Sightings of barrel jellyfish like the one found washed up on Heysham beach last week signal a good year for the species, according to one of the country’s leading jellyfish experts.
Dr Emily Baxter, marine conservation officer for North West Wildlife Trusts, said good conditions in the Irish Sea in spring - which dictate how many jellyfish are produced - mean lots of jellyfish have survived.
Kerry Warriner was out cycling with friends Stacie Hully and Heidi Burton, and Heidi’s son Kian Marchman, when they stopped to cool off and have a paddle in the sea on Wednesday lunchtime, July 1.
Kerry said: “The water went out and there it was, this huge jellyfish. It was quite a shock and it’s the biggest one I’ve seen either here or abroad.”
Dr Baxter, who is a renowned jellyfish expert added: “The current conditions and warm weather mean there is lots of good food out there for them including plankton, which could also be boosting the populations of small fish and in turn is bringing unusual visitors like humpback whales in.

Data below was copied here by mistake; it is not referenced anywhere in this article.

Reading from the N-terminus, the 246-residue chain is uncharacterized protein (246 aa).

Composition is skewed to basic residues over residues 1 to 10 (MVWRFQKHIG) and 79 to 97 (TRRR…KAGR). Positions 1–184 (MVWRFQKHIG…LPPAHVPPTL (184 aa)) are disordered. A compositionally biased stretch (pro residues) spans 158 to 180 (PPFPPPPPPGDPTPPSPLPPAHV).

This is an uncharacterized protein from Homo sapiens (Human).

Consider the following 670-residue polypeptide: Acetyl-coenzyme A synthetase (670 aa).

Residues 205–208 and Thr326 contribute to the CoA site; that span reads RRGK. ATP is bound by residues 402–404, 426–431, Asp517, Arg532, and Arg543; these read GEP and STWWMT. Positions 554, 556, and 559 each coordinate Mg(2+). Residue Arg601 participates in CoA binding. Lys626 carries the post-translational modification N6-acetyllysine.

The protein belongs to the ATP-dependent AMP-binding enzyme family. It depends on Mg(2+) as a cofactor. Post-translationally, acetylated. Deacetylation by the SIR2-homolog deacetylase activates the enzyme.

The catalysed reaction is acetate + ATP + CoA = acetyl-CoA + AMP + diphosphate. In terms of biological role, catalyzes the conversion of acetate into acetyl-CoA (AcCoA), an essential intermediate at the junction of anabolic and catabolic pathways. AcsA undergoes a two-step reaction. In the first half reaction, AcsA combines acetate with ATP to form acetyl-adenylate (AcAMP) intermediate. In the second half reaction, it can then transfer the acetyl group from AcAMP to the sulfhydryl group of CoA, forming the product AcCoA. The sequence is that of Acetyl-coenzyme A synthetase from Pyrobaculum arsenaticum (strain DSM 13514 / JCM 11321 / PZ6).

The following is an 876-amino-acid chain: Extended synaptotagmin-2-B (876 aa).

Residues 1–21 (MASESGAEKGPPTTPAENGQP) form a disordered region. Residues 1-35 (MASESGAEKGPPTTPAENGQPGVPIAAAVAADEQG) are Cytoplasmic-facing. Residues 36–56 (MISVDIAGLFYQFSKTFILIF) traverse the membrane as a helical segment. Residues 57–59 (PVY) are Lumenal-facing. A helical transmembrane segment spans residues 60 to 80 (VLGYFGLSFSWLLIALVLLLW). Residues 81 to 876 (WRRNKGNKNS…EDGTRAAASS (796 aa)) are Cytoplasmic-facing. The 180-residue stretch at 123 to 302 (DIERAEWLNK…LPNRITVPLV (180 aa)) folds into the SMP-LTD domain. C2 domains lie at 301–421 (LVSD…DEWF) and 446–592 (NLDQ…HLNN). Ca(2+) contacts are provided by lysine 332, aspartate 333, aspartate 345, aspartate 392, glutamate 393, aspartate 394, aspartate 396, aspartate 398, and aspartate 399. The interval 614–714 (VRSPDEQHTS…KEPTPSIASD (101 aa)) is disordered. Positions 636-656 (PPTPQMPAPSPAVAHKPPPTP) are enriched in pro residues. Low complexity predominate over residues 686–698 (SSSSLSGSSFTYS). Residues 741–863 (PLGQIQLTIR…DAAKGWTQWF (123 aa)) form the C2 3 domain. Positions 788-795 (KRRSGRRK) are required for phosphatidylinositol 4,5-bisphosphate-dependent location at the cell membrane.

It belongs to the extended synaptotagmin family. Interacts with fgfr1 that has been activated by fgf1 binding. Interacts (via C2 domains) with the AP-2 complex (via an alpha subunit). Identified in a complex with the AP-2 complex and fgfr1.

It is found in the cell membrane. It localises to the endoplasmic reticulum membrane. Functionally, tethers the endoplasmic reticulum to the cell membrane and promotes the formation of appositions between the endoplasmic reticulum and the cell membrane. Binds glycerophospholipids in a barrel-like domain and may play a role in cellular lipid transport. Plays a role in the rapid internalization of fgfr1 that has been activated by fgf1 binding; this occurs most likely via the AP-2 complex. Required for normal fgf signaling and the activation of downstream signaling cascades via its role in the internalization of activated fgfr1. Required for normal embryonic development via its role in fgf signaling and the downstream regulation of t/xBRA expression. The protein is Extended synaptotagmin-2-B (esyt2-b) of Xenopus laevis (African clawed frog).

“Stories about jellyfish are often linked to climate change, pollution and/or overfishing and in some places around the world there are certainly links with the above things, but jellyfish blooms are a natural phenomenon.
“It is likely that recent sightings of large jellyfish are due it being a good year for them.”
Dr Baxter advised people not to touch the jellyfish as they sting.